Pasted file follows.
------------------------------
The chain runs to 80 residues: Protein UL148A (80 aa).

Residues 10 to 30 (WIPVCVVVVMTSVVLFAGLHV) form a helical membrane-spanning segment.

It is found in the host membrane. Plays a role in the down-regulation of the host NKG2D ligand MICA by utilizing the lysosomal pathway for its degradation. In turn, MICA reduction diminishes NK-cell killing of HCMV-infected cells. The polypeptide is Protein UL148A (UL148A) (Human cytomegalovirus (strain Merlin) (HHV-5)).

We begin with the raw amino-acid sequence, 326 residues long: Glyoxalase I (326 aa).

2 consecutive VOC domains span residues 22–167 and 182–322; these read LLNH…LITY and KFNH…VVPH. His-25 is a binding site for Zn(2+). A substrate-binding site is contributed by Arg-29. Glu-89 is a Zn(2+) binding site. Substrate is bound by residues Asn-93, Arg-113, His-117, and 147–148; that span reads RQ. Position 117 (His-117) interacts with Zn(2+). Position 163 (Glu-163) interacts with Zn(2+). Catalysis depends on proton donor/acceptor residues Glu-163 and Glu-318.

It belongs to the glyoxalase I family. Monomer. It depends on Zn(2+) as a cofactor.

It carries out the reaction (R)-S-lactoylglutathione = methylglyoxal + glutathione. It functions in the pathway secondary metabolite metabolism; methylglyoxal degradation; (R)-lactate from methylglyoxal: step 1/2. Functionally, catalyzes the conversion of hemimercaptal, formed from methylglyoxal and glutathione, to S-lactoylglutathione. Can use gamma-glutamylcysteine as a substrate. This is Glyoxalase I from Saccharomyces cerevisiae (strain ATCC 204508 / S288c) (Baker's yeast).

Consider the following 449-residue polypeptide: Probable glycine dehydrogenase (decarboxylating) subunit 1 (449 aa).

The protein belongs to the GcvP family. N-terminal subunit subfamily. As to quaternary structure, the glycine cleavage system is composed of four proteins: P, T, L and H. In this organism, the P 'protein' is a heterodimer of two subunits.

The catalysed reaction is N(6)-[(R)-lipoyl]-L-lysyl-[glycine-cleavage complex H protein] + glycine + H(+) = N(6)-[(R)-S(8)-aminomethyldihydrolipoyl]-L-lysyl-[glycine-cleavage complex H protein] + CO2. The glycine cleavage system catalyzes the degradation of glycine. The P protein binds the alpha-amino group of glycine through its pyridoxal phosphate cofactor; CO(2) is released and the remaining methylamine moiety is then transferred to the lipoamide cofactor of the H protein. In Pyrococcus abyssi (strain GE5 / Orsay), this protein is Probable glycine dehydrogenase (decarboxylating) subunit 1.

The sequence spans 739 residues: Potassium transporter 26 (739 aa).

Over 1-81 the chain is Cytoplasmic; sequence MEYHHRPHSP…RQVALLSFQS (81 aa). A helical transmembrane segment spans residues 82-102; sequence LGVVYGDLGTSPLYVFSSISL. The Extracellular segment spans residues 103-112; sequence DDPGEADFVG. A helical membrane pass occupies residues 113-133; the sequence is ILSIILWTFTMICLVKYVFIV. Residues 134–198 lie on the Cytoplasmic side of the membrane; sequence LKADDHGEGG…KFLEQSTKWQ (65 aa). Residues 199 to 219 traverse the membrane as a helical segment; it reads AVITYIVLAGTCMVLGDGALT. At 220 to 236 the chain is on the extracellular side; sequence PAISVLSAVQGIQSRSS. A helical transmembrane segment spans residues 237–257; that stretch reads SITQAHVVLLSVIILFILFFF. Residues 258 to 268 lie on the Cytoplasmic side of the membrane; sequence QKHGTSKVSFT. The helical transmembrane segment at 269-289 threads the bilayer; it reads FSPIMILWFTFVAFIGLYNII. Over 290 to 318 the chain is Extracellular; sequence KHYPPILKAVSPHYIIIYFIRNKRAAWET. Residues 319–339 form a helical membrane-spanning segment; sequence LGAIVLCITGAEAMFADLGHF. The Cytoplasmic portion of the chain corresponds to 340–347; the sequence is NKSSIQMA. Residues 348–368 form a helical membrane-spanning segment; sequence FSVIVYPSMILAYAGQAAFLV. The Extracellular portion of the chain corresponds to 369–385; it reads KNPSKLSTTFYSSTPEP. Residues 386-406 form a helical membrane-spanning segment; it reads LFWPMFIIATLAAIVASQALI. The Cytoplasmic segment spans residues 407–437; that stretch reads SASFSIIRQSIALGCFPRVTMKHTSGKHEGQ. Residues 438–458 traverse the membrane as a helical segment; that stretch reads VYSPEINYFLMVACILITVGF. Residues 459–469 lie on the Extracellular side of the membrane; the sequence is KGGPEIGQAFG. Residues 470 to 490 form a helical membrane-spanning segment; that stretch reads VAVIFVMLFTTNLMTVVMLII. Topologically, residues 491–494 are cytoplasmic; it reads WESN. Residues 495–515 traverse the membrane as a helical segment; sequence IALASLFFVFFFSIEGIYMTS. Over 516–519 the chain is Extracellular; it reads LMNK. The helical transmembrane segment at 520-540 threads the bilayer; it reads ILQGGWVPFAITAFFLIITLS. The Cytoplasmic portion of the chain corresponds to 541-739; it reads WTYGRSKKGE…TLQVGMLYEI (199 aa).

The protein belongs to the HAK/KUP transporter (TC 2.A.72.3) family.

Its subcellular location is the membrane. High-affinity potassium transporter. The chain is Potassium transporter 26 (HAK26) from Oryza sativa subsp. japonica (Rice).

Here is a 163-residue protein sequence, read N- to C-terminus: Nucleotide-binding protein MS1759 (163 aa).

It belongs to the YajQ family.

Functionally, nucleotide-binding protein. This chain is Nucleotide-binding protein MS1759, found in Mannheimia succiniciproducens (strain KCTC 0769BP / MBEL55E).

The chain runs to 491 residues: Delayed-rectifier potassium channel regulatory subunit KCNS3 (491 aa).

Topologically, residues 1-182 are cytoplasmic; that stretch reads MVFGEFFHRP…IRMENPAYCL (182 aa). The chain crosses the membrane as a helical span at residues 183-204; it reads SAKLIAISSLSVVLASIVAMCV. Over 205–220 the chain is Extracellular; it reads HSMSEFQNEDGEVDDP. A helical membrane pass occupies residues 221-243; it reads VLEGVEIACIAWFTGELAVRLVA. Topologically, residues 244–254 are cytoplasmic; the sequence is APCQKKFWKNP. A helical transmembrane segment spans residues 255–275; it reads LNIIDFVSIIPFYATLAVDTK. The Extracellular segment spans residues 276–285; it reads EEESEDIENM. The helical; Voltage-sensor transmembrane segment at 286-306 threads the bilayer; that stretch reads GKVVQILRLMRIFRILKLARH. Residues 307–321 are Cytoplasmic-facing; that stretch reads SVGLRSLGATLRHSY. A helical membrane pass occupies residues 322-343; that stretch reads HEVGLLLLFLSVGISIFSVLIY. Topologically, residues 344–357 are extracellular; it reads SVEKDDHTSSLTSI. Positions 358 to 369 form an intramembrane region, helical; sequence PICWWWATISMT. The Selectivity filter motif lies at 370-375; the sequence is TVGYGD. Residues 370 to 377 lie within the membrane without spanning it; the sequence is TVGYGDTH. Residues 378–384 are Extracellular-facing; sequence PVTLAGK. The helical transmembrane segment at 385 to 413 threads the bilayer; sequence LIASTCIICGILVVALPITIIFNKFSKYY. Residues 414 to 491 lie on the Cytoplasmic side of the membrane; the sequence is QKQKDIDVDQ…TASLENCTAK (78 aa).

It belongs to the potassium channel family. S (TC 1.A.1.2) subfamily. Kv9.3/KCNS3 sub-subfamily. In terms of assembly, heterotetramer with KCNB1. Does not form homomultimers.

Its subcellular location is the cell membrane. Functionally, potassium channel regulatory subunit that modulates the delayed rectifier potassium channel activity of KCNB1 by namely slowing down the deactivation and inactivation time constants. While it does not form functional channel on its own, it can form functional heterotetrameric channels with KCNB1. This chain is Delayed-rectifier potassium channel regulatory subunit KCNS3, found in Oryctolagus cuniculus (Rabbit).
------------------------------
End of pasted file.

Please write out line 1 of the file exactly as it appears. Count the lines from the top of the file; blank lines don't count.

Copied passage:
The chain runs to 80 residues: Protein UL148A (80 aa).